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Discussion Starter #1
Fellow Modelers,
Attached are photos of Revell's 1/72 scale Gato Class U.S.S. Cobia I finished in 2008. This huge kit is 52” long(!) and is the biggest model I have ever built. I do remember when I was building it that handling became an issue. I built the kit as the Cobia (SS-245) since Revell’s research for the kit was based on this submarine in her current configuration at the Wisconsin Maritime Museum. Gato class boats were built by four different ship yards, which caused differences between them. Further differences came from modifications made to individual boats as the war progressed. Submarines began operating more on the surface and required a smaller silhouette for greater protection. The fairwater (bridge area on top of the hull) was continually cut down in size to reduce its visibility. Additional electronic equipment and deck firepower were also included. These upgrades were made every time a submarine came back from a patrol, and each ship yard was given latitude on how to incorporate these changes. It became common for sister ships (launched from the same yard at the same time) to appear very different late in the war. Building this kit as anything other than the Cobia would require potentially major modifications. The model was painted in Camouflage Measure 32/9SS, issued for submarines by the U.S. Navy Bureau of Ships in June 1944. It called for everything below the waterline to be flat black. Above the waterline an extensive blending and counter shading of various flat grays on the vertical surfaces was used, with flat black on all of the horizontal surfaces and the aft end of the boat. This camouflage was very effective for surface operations, at night and on overcast days. The sides of the upper hull were painted with White Ensign Models 5-L light gray and 5-O ocean gray, with the lighter gray being used on the front half of the boat. Variations of these grays were applied to different sections to break up the finish and present a paneled effect. The rust stains are pastel powder. A Q-tip was used to apply the bleeding rust stains, and a small pointed brush was used to apply the streaking rust stains. To improve the kit, Eduard’s Photo-etched detail set was used, and several small wires were used to represent the electrical connections between the hull and fairwater.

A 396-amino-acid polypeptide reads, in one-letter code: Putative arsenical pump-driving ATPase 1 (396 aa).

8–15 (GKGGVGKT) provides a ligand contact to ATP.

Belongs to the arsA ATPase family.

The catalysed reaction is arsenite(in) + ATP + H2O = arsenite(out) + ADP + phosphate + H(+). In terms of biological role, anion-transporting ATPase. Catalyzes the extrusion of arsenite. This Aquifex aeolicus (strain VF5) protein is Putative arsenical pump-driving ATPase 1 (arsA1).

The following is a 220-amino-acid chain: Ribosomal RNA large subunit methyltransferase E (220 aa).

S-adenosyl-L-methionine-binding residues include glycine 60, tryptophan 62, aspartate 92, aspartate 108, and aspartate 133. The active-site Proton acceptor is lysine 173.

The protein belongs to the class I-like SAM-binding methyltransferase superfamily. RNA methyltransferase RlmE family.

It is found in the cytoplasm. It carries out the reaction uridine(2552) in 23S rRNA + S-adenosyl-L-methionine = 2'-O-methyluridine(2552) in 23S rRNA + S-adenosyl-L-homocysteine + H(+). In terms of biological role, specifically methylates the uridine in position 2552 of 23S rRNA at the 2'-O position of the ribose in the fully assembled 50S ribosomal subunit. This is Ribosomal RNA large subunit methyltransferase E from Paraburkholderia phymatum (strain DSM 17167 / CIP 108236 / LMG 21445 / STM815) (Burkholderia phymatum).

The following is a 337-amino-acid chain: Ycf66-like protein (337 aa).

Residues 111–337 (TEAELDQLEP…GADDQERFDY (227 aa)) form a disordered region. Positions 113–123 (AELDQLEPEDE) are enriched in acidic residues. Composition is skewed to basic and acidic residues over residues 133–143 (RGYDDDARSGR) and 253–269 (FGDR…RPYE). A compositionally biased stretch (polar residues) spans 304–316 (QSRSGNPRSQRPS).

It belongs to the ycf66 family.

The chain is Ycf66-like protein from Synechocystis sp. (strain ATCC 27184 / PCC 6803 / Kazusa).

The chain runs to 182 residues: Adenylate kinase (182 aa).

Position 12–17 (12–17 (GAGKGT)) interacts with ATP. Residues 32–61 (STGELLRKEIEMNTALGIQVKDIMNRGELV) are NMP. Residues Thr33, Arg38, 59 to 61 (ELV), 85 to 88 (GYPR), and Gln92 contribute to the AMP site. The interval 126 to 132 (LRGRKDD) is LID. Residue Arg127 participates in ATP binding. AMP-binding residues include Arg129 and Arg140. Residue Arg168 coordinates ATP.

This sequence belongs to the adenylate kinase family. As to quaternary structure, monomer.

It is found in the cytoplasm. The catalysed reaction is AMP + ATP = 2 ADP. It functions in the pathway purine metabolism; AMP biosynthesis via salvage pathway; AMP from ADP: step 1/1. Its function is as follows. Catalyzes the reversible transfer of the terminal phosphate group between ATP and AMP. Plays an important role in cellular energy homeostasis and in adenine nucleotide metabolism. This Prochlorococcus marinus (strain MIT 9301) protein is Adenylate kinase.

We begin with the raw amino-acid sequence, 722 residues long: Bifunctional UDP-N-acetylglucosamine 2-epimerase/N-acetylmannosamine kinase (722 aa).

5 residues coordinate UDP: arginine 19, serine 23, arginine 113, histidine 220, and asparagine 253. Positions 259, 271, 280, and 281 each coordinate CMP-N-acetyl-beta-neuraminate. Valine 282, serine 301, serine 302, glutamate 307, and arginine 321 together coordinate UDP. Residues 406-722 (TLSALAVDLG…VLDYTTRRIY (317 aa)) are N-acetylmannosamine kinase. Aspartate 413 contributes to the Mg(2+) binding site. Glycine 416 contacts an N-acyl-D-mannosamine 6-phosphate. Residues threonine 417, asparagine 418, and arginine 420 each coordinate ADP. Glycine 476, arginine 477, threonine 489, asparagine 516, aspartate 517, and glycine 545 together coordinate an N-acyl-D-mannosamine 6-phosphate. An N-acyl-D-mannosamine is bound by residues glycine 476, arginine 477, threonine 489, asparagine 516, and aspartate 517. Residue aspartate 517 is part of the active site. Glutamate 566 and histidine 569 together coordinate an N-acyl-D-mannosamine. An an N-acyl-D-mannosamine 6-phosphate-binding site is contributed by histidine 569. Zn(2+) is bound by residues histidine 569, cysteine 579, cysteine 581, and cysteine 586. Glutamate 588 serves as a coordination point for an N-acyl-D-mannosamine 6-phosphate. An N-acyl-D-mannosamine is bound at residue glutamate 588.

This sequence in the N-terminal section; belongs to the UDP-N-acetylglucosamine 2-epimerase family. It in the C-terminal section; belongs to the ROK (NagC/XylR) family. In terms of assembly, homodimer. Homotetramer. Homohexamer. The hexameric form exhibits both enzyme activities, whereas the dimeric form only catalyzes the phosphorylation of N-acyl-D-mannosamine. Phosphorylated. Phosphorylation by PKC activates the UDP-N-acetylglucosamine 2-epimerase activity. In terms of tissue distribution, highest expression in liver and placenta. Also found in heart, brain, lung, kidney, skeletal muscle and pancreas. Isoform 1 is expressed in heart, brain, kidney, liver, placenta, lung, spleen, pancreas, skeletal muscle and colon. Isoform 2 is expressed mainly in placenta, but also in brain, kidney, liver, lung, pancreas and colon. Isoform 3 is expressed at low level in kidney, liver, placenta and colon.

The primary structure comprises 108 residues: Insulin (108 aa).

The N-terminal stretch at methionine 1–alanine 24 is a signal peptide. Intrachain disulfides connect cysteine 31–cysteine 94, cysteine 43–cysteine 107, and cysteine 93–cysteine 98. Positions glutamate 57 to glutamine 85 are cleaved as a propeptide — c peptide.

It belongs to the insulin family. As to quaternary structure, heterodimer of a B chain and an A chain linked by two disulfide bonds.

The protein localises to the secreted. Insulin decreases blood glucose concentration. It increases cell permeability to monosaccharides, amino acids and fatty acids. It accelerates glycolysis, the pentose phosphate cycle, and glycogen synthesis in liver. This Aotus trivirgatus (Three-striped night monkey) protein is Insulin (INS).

History of the Cobia:
Cobia was laid down and built by Electric Boat Company in Groton, CT. She was launched on November 28, 1943 and commissioned on March 29, 1944. During WWII Cobia conducted six war patrols. Four were considered “successful” and earned battle stars. She is credited with sinking a total of 16,835 tons of shipping. One of her victims was a troop transport that carried an entire tank regiment being deployed to Iwo Jima Island. Cobia also rescued crew members from a downed U.S. Army B-24 bomber. During the war only one Cobia crew member was killed due to enemy action. Cobia was placed in reserve in May 1946, but recommissioned in July 1951 as a training vessel. She was placed in reserve again in March 1954. In December 1962, she was redesignated an Auxiliary Submarine (AGSS-245), and served as a training platform. In July 1970, Cobia was struck from the Naval Register and towed to Manitowoc, Wisconsin to serve as an international memorial to submariners. In 1986, she was declared a National Historic Landmark. Cobia is permanently docked at the mouth of the Manitowoc River, where tours are still given daily.
I believe this is probably the best plastic model submarine kit ever made, at least in my opinion. I hope you enjoy the photos.

Phillip1








 

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Discussion Starter #6
SJF and Sgthawker,

Thanks for the compliments. They are appreciated. Realistic weathering on a ship that is this large becomes critical.
 
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